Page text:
Monday, February 11, 2008

Holiday Cheer

I'm getting really excited for an upcoming holiday. But it isn't the one you expect. Despite being the world's cheesiest newlywed, it isn't Valentines Day, although that will be fun. The holiday I'm obsessing over is women's history month. It is really ridiculous how excited I am about it. I can't stop thinking about how I'm going to celebrate. The thing I'm most excited about is that my stake asked me to do a presentation on a woman in LDS history for our stake enrichment (how cool is it that the Relief Society's birthday is during women's history month?). I hate public speaking, and I can't wait to do this. I'm obsessing over who to highlight - so many good choices! Any recommendations? I love women's history stories. For my divine nature value project (I'm working on my personal progress along with the girls), I'm considering doing either a blog or a compilation of LDS women (past and present) that have influenced me. I'm big on not deviating far from the manuals, but I find myself wanting to toss the book and do a "life and teachings of RS general presidents" lesson (don't worry, I'll be good). But an FHE lesson (or several) will be coming, rest assured.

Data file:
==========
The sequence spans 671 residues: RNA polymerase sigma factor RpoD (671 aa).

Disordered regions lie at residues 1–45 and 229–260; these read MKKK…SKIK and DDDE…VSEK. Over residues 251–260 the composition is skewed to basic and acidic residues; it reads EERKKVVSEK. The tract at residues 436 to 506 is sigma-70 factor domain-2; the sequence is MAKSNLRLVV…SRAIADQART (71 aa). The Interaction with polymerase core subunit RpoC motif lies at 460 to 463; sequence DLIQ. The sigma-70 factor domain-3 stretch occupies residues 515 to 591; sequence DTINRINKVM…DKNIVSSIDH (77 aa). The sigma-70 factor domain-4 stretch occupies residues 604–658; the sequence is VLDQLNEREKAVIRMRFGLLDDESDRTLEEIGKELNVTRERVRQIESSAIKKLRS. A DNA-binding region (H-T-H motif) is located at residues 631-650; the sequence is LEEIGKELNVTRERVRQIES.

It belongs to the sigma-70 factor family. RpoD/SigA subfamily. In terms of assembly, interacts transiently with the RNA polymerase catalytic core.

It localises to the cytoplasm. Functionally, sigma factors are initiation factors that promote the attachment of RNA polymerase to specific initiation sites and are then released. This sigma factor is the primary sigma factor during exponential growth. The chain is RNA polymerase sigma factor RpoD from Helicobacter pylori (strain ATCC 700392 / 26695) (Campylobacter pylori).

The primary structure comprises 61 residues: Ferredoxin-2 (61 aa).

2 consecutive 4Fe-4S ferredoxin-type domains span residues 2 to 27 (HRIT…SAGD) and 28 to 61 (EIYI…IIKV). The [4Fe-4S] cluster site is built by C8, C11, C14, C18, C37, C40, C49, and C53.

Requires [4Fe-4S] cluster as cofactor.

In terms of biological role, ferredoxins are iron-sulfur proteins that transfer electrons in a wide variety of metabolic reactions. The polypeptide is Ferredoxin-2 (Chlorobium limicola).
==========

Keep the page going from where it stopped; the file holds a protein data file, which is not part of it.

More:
I've always loved women's history month, but it is approaching mania this year. I just love having this opportunity to celebrate the fabulous women that have influenced me.

Tuesday, February 5, 2008